Georgia personal injury law allows victims of accidents to recover compensation for injuries caused by the negligence of other persons and companies.  If you have been involved in an accident, it is important to not only learn about our State’s laws, but also understand specific doctrines, like comparative negligence, that may affect your claim.

Accident victims are sometimes surprised when they are blamed for their own injuries. However, that does happen and in many more cases than most people realize.  The other party in your claim could attempt to point the finger at you, claiming that you were responsible for your own injuries by your own negligence.  For example, if investigations find that you were also negligent because you were on your cell phone at the time, or because you were also speeding, then Georgia’s comparative fault laws may apply to your claim, making it difficult for you to recover the full amount of your damages.

In a case like this, the courts will reduce the damages that you are eligible for by the percentage that you are at fault in the accident. For instance, if the court decides that the other person was 80% at fault in the accident, while you were 20% at fault, it will reduce the damages that are recoverable by you by 20%.

Published on:

Halloween is almost here, and that means excited parents working on costumes for their even more excited children. However, it’s important to keep in mind that Halloween can be a dangerous time, especially for children. Child pedestrians walking around in the dark simply translates into a higher risk of accidents for young children.

This Halloween, make sure that your children are aware of all safety rules before they go out trick-or-treating. There are basic, simple safety rules that children must follow when they are out on Halloween night.

Make sure that young children are accompanied by older children when they’re out. Children must be told to follow the old safety rule of looking left, right and then left again when crossing the street, and must only cross the street at corners. They must walk on sidewalks, and if there are no sidewalks, must walk in the face of oncoming traffic.

Published on:

A new study finds that an average of two U.S. children every hour are injured when restrained in strollers or child carriers.

Every parent uses strollers, child carriers and other forms of child restraints, trusting that these devices will carry their children safely and securely.  However, that often doesn’t happen. A new study reveals exactly how frequent injuries involving child safety devices really are.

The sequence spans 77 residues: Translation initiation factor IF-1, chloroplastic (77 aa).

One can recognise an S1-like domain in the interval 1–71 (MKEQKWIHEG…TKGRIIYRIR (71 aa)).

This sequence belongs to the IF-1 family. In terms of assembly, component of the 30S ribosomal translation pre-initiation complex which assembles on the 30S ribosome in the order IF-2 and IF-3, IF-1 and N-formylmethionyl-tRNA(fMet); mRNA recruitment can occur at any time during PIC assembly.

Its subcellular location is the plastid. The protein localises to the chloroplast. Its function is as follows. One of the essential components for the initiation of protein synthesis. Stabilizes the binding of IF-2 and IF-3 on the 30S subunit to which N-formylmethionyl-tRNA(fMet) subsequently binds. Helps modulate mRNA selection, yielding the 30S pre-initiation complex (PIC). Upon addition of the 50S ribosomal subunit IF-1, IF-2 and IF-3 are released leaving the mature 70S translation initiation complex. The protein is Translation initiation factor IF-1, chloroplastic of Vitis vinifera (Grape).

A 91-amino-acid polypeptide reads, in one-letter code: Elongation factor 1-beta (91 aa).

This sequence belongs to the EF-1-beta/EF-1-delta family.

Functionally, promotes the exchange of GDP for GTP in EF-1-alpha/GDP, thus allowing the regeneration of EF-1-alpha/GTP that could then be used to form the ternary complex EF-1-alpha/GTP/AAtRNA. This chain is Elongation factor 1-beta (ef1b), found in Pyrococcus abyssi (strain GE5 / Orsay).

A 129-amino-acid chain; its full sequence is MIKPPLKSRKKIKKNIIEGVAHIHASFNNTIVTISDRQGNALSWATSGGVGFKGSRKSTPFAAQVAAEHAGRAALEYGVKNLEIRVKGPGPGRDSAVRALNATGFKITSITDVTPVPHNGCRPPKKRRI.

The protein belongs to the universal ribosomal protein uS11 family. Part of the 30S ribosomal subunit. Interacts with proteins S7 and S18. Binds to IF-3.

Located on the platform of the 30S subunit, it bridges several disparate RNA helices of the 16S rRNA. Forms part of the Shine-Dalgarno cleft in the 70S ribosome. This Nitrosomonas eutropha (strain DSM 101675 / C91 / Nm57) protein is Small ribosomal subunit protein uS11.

The study was based on a review of data obtained between 1990 and 2010, and found that during this period of time, there were close to 361,000 child injuries involving children below the age of five, who were traveling in a stroller or child carrier.

Published on:

Road rage is a major factor in American accidents, and as many as 80 percent of Americans admit that they have experienced an episode of road rage at least once over the past year.

According to statistics released by the AAA Foundation for Traffic Safety, 4 in 5 Americans admitted to engaging in dangerous behaviors, like hitting another vehicle on purpose, or stepping out of their vehicle in anger, during a bout of road rage. As many as 8 million motorists admitted to these and other types of dangerous behaviors on the road.

It’s normal to experience a moment of frustration and anxiety when you are driving, especially during peak hours. However, a responsible motorist must keep control of his emotions and not allow them to cloud his judgment and his behavior. Road rage can contribute to the kind of dangerous and impulsive behaviors that can increase the risk of an accident.

Published on:

Sometimes, car accidents are the result of a driver having a medical emergency at the wheel. For instance, a driver who suffers a heart attack, stroke, or seizure may lose control of his or her vehicle, leading to a serious accident.

In cases like this, can another injured driver or passenger recover damages from the motorist who lost control as a result of a medical condition?

This can be a tricky question to resolve. Liability will depend very heavily on whether the motorist who had the medical emergency was aware of his or her health condition or the medical risks involved in driving.

Published on:

The explosion of social media has unfortunately meant more ways for unprofessional staff members at nursing homes to abuse vulnerable residents. A shocking exposé by ProPublica documents evidence of instances in which nursing home staff uploaded embarrassing, humiliating or degrading images or videos of vulnerable elderly residents in their care.

Many of these images were uploaded on social media networks like SnapChat, which displays pictures posted on it for a few seconds before deleting them. The ProPublica exposé investigated such instances, and found a total of 35 episodes that have occurred since 2012 alone. In all of these instances, staff members at nursing homes took pictures of residents in some of their most vulnerable states, and shared them on social media. Sixteen of the pictures or images were uploaded on SnapChat.

In some of these pictures and videos, residents were either totally or partially naked. In one instance recorded in 2014, a worker at a Washington-based nursing care facility uploaded a video of a resident sitting on a portable toilet. In yet another horrifying video, one worker can be seen slapping the face of an elderly resident using a nylon strap, to which the woman protests. In the background, other employees can be heard laughing.